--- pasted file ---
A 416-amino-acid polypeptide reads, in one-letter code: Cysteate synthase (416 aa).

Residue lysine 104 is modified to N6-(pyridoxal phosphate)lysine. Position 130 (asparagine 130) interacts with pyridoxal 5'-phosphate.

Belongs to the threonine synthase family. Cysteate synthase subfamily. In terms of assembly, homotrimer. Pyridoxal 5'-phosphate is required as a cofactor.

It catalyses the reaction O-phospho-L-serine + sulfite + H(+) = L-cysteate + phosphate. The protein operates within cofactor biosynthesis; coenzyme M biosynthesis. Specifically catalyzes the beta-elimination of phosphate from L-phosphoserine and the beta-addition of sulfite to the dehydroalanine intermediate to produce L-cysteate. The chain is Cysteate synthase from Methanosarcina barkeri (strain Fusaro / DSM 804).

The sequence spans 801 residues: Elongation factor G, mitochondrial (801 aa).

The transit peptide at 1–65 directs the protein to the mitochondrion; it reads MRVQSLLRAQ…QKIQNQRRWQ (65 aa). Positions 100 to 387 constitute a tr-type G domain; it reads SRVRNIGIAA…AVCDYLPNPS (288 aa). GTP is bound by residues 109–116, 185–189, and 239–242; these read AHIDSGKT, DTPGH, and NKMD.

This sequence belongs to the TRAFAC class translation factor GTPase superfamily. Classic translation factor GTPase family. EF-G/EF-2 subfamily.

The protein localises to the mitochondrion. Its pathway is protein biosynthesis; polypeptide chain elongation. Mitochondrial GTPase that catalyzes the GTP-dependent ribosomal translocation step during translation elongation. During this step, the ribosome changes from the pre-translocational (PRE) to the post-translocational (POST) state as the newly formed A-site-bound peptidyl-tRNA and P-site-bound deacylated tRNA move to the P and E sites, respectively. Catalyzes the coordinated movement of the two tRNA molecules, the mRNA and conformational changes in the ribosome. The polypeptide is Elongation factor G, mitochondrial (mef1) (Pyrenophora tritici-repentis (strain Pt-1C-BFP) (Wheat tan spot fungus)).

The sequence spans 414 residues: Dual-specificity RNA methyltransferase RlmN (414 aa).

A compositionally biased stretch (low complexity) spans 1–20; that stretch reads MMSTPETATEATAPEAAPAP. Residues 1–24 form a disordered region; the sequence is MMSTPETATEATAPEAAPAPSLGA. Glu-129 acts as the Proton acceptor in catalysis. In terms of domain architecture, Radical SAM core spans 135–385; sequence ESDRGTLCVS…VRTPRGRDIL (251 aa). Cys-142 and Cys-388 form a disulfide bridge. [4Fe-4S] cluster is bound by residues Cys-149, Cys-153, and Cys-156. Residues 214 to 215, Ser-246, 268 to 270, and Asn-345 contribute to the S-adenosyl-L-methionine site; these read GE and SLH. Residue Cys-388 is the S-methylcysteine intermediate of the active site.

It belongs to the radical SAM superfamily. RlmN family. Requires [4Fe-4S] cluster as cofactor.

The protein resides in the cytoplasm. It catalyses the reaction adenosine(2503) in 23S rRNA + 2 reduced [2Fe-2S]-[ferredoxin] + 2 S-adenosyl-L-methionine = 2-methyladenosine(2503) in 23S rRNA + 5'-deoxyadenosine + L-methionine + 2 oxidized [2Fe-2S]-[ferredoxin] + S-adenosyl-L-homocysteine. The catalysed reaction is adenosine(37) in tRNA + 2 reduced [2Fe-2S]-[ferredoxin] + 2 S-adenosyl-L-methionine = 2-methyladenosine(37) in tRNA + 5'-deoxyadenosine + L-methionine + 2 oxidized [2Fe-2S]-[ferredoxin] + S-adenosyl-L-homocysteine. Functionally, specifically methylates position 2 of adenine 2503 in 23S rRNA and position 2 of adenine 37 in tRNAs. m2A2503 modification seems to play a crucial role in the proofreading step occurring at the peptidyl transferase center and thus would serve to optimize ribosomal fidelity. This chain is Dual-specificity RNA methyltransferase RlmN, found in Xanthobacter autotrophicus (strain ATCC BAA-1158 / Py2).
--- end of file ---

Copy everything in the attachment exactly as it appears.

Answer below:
A 416-amino-acid polypeptide reads, in one-letter code: Cysteate synthase (416 aa).

Residue lysine 104 is modified to N6-(pyridoxal phosphate)lysine. Position 130 (asparagine 130) interacts with pyridoxal 5'-phosphate.

Belongs to the threonine synthase family. Cysteate synthase subfamily. In terms of assembly, homotrimer. Pyridoxal 5'-phosphate is required as a cofactor.

It catalyses the reaction O-phospho-L-serine + sulfite + H(+) = L-cysteate + phosphate. The protein operates within cofactor biosynthesis; coenzyme M biosynthesis. Specifically catalyzes the beta-elimination of phosphate from L-phosphoserine and the beta-addition of sulfite to the dehydroalanine intermediate to produce L-cysteate. The chain is Cysteate synthase from Methanosarcina barkeri (strain Fusaro / DSM 804).

The sequence spans 801 residues: Elongation factor G, mitochondrial (801 aa).

The transit peptide at 1–65 directs the protein to the mitochondrion; it reads MRVQSLLRAQ…QKIQNQRRWQ (65 aa). Positions 100 to 387 constitute a tr-type G domain; it reads SRVRNIGIAA…AVCDYLPNPS (288 aa). GTP is bound by residues 109–116, 185–189, and 239–242; these read AHIDSGKT, DTPGH, and NKMD.

This sequence belongs to the TRAFAC class translation factor GTPase superfamily. Classic translation factor GTPase family. EF-G/EF-2 subfamily.

The protein localises to the mitochondrion. Its pathway is protein biosynthesis; polypeptide chain elongation. Mitochondrial GTPase that catalyzes the GTP-dependent ribosomal translocation step during translation elongation. During this step, the ribosome changes from the pre-translocational (PRE) to the post-translocational (POST) state as the newly formed A-site-bound peptidyl-tRNA and P-site-bound deacylated tRNA move to the P and E sites, respectively. Catalyzes the coordinated movement of the two tRNA molecules, the mRNA and conformational changes in the ribosome. The polypeptide is Elongation factor G, mitochondrial (mef1) (Pyrenophora tritici-repentis (strain Pt-1C-BFP) (Wheat tan spot fungus)).

The sequence spans 414 residues: Dual-specificity RNA methyltransferase RlmN (414 aa).

A compositionally biased stretch (low complexity) spans 1–20; that stretch reads MMSTPETATEATAPEAAPAP. Residues 1–24 form a disordered region; the sequence is MMSTPETATEATAPEAAPAPSLGA. Glu-129 acts as the Proton acceptor in catalysis. In terms of domain architecture, Radical SAM core spans 135–385; sequence ESDRGTLCVS…VRTPRGRDIL (251 aa). Cys-142 and Cys-388 form a disulfide bridge. [4Fe-4S] cluster is bound by residues Cys-149, Cys-153, and Cys-156. Residues 214 to 215, Ser-246, 268 to 270, and Asn-345 contribute to the S-adenosyl-L-methionine site; these read GE and SLH. Residue Cys-388 is the S-methylcysteine intermediate of the active site.

It belongs to the radical SAM superfamily. RlmN family. Requires [4Fe-4S] cluster as cofactor.

The protein resides in the cytoplasm. It catalyses the reaction adenosine(2503) in 23S rRNA + 2 reduced [2Fe-2S]-[ferredoxin] + 2 S-adenosyl-L-methionine = 2-methyladenosine(2503) in 23S rRNA + 5'-deoxyadenosine + L-methionine + 2 oxidized [2Fe-2S]-[ferredoxin] + S-adenosyl-L-homocysteine. The catalysed reaction is adenosine(37) in tRNA + 2 reduced [2Fe-2S]-[ferredoxin] + 2 S-adenosyl-L-methionine = 2-methyladenosine(37) in tRNA + 5'-deoxyadenosine + L-methionine + 2 oxidized [2Fe-2S]-[ferredoxin] + S-adenosyl-L-homocysteine. Functionally, specifically methylates position 2 of adenine 2503 in 23S rRNA and position 2 of adenine 37 in tRNAs. m2A2503 modification seems to play a crucial role in the proofreading step occurring at the peptidyl transferase center and thus would serve to optimize ribosomal fidelity. This chain is Dual-specificity RNA methyltransferase RlmN, found in Xanthobacter autotrophicus (strain ATCC BAA-1158 / Py2).